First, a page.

Read, read, read!
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Though many teenagers enjoy reading for entertainment, a much greater number of students only read when they’re required to. However, many of them don’t know what they’re missing out on. Studies have proven that regular casual reading can boost not only mental stimulation and knowledge, but can reduce stress and encourage relaxation. The best part of all? With librairies, it’s completely free. To any teenager who thinks reading books is pointless or stupid, why wouldn’t you want to be one of the 22 to 33 percent of teens in America who read almost everyday?
You may think it’s ridiculous that reading for pleasure could have an effect on test scores or grades in school, but books help with more than just boredom. Books expose kids to 50 percent more words than prime time television. Those who read regularly have shown vocabulary expansion, memory improvement, strong analytical thinking skills, improved focus and concentration, and better writing skills. Frequent brain exercise has been shown to lower mental decline by 32 percent. Though not a worry for most teenagers, reading may also fight alzheimer’s disease. Sometimes finding time to read or visit a library is difficult, but for increased intelligence, boosted brain power, and protection from a major disease, it’s worth it.
As well, as increasing intellectual prowess, integrating time to ready every day, or even just a few times a week, can bring some serious tranquility. Frequent reading can be a big part of slashing stress level and encouraging positive thinking. Reading may reduce stress by as much as 68 percent. Books don’t just help people who have a lot on their plate. It also helps those with sleeping troubles. Making a habit of reading before bed can teach your body to get sleepy at a certain time. 13-19 percent of teenagers say they almost never read. I wonder how well they sleep?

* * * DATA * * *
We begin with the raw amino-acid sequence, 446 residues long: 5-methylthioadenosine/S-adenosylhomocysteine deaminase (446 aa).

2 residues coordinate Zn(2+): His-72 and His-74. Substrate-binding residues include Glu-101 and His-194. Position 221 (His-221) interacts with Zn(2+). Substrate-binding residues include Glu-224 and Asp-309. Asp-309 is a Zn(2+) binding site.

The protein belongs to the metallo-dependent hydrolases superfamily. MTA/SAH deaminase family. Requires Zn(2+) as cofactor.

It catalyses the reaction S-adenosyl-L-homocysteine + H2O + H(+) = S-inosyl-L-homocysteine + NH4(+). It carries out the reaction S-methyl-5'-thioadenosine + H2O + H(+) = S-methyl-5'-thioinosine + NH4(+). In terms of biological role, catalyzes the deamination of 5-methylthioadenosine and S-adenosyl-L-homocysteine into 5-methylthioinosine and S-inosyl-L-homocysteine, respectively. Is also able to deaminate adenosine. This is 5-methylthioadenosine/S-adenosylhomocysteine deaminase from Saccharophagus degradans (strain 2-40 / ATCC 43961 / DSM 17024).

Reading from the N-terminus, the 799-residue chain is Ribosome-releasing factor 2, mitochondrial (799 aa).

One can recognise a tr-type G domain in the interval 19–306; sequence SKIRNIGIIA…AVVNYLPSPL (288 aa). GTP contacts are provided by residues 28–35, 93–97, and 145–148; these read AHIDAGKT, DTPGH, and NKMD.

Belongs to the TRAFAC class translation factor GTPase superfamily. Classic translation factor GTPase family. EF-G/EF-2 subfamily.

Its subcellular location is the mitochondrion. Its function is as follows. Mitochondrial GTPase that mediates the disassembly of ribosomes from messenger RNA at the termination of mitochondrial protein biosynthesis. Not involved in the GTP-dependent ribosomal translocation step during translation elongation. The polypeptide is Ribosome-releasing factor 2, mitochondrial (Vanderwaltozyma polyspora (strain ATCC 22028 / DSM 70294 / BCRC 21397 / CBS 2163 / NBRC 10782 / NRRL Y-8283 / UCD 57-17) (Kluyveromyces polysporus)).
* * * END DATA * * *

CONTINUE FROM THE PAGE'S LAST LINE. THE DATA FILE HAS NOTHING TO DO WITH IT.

Above all, the reason you should read is to enjoy yourself. Reading can be fun, if you find a book you enjoy. With so many genres and authors, it would be nearly impossible to not find one. Not to mention, unlike most forms of entertainment, it’s free. Libraries are a great resource, for more than than just books. Reading is contagious as well. Often when someone’s family or friends read around them, they also develop the habit, thus, you reading can benefit others as well. After receiving all of this word, I hope the disappointingly low number of teen readers will increase a bit. After all, is it really a hardship to pick up a book? Who doesn’t want to be smarter or more relaxed? I can’t think of a better way to do that for free and still have fun.